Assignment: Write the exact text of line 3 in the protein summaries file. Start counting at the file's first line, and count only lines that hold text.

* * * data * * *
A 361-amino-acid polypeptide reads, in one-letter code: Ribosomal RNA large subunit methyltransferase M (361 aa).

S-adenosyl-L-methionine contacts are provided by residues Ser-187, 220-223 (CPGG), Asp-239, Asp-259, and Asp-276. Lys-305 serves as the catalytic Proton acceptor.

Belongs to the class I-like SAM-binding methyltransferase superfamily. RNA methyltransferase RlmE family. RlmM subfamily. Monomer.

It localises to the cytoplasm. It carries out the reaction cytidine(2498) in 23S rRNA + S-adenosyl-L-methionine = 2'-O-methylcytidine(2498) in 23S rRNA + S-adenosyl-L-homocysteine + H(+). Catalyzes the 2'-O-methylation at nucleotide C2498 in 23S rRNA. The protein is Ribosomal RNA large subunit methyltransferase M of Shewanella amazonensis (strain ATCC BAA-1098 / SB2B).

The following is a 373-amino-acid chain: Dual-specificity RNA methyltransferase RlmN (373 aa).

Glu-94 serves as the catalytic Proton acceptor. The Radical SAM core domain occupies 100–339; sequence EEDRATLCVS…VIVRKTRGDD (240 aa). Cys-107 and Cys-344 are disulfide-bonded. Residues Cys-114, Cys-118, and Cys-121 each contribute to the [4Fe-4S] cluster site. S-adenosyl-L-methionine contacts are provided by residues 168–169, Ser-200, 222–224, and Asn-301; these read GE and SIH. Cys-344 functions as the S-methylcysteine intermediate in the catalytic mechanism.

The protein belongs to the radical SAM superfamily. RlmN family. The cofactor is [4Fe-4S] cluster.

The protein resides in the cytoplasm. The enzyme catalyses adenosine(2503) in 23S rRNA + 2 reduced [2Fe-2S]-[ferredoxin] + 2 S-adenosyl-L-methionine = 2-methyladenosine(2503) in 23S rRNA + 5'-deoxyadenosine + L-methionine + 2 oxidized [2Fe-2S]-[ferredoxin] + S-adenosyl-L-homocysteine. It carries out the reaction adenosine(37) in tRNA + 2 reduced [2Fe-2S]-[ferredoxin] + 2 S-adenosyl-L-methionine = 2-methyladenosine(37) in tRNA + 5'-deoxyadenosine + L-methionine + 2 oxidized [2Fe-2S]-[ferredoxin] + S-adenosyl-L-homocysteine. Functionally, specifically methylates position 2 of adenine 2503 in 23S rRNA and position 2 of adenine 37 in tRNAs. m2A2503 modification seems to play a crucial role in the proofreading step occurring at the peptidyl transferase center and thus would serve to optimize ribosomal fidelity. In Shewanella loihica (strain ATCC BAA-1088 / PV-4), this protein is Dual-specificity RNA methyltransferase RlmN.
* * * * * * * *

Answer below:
Belongs to the class I-like SAM-binding methyltransferase superfamily. RNA methyltransferase RlmE family. RlmM subfamily. Monomer.